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Book Review: Shootin’ the Sh*t with Kevin Smith-The Best of SModcast
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Shootin' the Sh*t with Kevin SmithShootin’ the Sh*t with Kevin Smith
The Best of Smodcast
By Kevin Smith
Titan Books
389 pages
US $14.95/CAN $18.95

“I’m telling you man, I’ve said it before, I’ll say it again- I am really am one cock shy in the mouth of being gay.”

I’m a huge fan of Kevin Smith and his films. I was first introduced to the man’s work back in early 1995 when, after hearing nothing but raves about how it was the funniest film of the previous year, I took a chance on renting his directorial debut Clerks from the video store down the street from my house. Raw, naturalistic, shot in grainy black-and-white like it was recorded straight off a convenience store’s security camera, and joyfully vulgar and funny as a motherfucker, Clerks was my first official introduction to the world of independent film and a brilliant new voice of cinematic comedy. I’ve been hooked on Smith’s films ever since, and yes even Jersey Girl had its share of memorable moments. What attracted me to the cinema of Kevin Smith was his gift for crafting bold and colorful characters through profane but hilarious dialogue that revealed their innate intelligence and vulnerability. Next to Quentin Tarantino and the writing staff of Seinfeld Kevin Smith was the best at turning convoluted conversations about pop culture and sexuality into windows into the souls of unconventional characters who would typically be sidelined in a conventional Hollywood feature.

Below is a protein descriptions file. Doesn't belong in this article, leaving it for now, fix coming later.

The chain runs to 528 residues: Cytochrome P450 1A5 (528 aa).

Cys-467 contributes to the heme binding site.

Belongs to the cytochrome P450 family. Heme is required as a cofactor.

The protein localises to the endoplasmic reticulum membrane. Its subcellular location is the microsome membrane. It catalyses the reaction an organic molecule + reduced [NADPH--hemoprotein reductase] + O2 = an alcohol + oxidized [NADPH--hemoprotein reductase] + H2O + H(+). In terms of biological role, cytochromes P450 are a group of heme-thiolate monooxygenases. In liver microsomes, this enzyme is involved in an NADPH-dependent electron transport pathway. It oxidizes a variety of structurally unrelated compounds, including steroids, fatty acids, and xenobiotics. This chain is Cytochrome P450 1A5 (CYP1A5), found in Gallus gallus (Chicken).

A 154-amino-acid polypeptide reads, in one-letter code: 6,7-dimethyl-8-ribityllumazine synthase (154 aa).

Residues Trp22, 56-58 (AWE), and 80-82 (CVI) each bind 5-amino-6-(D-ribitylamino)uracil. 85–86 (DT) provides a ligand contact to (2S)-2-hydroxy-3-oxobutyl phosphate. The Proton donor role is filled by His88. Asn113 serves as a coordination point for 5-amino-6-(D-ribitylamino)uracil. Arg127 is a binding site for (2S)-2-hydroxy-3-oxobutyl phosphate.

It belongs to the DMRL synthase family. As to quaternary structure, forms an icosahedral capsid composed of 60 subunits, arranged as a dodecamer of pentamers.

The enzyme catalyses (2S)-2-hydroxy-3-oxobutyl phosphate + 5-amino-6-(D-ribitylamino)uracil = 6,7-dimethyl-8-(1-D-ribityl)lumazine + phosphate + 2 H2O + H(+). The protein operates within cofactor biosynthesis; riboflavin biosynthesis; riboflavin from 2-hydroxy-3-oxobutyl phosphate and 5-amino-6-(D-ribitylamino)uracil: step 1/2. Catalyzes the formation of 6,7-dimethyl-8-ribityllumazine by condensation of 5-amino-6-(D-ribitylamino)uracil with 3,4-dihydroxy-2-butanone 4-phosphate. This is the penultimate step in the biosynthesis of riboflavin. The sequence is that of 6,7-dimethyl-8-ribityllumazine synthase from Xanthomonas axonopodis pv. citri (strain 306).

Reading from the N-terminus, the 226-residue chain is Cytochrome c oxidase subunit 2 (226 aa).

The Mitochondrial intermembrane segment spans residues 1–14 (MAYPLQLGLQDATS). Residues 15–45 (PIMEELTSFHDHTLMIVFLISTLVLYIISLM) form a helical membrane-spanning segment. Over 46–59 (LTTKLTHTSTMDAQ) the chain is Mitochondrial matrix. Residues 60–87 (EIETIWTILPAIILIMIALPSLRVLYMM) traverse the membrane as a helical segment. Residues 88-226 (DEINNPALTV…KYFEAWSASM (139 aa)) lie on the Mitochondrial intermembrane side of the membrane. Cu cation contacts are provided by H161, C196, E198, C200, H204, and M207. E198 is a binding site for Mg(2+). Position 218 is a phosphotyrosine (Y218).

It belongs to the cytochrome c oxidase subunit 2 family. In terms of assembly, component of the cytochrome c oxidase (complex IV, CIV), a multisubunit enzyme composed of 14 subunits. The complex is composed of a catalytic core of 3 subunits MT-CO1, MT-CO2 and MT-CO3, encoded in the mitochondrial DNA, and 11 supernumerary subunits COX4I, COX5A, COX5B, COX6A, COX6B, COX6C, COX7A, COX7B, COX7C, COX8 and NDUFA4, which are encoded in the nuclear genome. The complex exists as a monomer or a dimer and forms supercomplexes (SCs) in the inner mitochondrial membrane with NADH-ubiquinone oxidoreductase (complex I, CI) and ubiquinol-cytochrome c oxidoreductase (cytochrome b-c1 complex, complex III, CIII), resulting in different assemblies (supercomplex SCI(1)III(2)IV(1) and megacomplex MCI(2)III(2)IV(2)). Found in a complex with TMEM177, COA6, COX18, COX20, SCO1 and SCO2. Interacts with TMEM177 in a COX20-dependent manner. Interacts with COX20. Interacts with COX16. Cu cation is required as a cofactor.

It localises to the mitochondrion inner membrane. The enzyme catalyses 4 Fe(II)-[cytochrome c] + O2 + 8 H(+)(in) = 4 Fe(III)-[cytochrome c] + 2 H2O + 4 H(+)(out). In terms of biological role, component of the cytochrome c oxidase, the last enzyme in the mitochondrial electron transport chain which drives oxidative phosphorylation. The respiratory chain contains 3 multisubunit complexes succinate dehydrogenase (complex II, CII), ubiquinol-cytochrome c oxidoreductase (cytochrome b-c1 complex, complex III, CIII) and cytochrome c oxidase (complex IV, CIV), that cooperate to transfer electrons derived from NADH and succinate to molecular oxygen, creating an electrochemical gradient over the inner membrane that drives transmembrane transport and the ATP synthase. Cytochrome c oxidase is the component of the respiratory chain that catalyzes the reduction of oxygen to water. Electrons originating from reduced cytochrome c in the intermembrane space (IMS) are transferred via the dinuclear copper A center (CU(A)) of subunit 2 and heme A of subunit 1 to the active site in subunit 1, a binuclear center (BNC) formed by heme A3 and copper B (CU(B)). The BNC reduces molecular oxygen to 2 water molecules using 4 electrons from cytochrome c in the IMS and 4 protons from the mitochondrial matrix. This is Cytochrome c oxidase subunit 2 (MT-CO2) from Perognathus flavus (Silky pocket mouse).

“I’m more inspired by Wayne Gretsky than Jesus, ’cause I got more video on Wayne Gretsky.”

Another characteristic Smith shares with his fellow indie movie icon Tarantino is that he’s also a joy to talk with and listen to in person. His DVD audio commentaries never fail to entertain, his interviews are as frank and funny as his movies, and his college appearances (documented in the ongoing An Evening with Kevin Smith DVD series) prove he doesn’t need a movie camera to weave captivating tales about anal fissures and feuding with Tim Burton over a joke. The man can conduct conversations for hours on end on a variety of topics without ever having a dull moment and his intelligence, down-to-earth honesty and self-deprecating wit combine to create a unique and loyable persona that you always enjoy watching and listening to. He’s also written a lot of great essays and articles that have been collected into book form in the past. The latest Kevin Smith book Shootin’ the Sh*t: The Best of SModcast is not written by the director himself but is rather a collection of transcripts from an (almost, according to Smith’s introduction) weekly podcast he hosts called SModcast. Joining Smith most of the time on SModcast is his long-time friend and producer Scott Mosier, but when Mosier isn’t available Smith brings on other friends and collaborators to fill his spot, including Malcolm Ingram, Walt Flanagan, Bryan Johnson, and even his wife Jennifer Schwalbach and daughter Harley.

“When it’s soft it won’t reach, and when it’s hard it won’t bend.”